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'Kasab's hanging step backward for India's justice system'

November 22, 2012 14:45 IST
Human Rights Watch said that India should take prompt action to abolish capital punishment, reports Vicky Nanjappa

Reacting to the execution of 26/11 terrorist Ajmal Kasab, the Human Rights Watch has demanded that the Indian government should immediately reinstate its moratorium on executions with a view to abolishing death penalty.

India ended its eight-year unofficial moratorium on executions on Wednesday after it hanged Kasab, convicted for his role in the 2008 Mumbai attacks that killed 166 people and wounded more than 300, HRW said.

"The hanging of Kasab marks a distressing end to India's moratorium on executions and is a step backwards for India's justice system," said Meenakshi Ganguly, South Asia director at HRW.

"The government should take prompt and decisive action toward a total abolition of capital punishment," she added.

India executed Kasab just two days after it opposed a draft resolution by the United Nations General Assembly's human rights committee calling for a global moratorium on capital punishment. India was among the 39 countries that voted against the resolution, which was adopted with 110 votes in favour. Thirty-six countries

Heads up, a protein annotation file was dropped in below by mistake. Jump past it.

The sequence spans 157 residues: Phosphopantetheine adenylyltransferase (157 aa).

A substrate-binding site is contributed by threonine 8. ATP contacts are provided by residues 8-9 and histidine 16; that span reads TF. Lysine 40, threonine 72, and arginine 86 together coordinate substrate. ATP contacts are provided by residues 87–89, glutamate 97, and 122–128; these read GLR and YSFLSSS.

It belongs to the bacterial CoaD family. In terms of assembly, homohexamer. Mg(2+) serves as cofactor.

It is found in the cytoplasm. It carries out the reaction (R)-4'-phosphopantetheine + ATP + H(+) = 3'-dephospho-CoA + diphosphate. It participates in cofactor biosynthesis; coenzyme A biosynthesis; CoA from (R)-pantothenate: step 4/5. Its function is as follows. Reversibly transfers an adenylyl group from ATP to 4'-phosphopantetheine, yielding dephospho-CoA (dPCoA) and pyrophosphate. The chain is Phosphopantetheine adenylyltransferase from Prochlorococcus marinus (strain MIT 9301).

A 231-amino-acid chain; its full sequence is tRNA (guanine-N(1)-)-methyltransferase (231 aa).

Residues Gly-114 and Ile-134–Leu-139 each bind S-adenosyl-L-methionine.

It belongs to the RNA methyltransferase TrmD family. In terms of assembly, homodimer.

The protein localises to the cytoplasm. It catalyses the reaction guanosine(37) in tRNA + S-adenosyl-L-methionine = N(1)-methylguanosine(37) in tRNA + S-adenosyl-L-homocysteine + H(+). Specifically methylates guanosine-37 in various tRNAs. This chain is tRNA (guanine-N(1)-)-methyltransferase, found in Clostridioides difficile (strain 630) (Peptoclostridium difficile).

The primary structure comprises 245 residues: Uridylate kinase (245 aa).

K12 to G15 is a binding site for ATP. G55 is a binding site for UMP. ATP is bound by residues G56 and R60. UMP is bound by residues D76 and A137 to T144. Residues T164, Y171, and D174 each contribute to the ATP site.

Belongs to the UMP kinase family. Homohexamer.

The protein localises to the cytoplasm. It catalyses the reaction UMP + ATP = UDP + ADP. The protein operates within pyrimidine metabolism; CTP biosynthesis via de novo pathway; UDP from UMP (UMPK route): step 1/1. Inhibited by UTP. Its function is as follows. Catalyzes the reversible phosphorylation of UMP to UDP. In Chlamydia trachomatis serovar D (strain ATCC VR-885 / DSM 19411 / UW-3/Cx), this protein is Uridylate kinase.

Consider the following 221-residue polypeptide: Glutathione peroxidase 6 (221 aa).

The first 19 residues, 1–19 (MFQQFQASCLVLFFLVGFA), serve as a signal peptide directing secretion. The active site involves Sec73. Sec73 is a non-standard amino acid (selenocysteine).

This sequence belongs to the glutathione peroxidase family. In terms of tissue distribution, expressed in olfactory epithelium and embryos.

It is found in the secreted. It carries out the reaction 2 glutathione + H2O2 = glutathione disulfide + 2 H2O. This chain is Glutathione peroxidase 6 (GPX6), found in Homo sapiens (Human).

HRW opposes the death penalty in all circumstances as an inherently irreversible, inhumane punishment. India has maintained that it imposes capital punishment in only the "rarest of rare" cases. However, the lack of legal safeguards to prevent the execution of individuals whose crimes do not meet the Indian government's ambiguous "rarest of rare" criteria is a serious concern, HRW said.

In July 2012, 14 retired Supreme Court and high court judges asked President Pranab Mukherjee to commute the death sentences of 13 inmates erroneously upheld by the apex court over the past nine years. This followed the court's admission that some of these death sentences were rendered per incuriam (out of error or ignorance).

In November, the SC ruled that the "rarest of rare" standard for capital punishment had not been applied uniformly over the years and the norms on death penalty needed "a fresh look."

"Capital punishment is an act of cruel, pre-meditated killing sanctioned by the law," Ganguly said. "India can demonstrate to the world that it's as committed to justice as it is to economic development by joining those nations that have decided to abolish the death penalty."
Vicky Nanjappa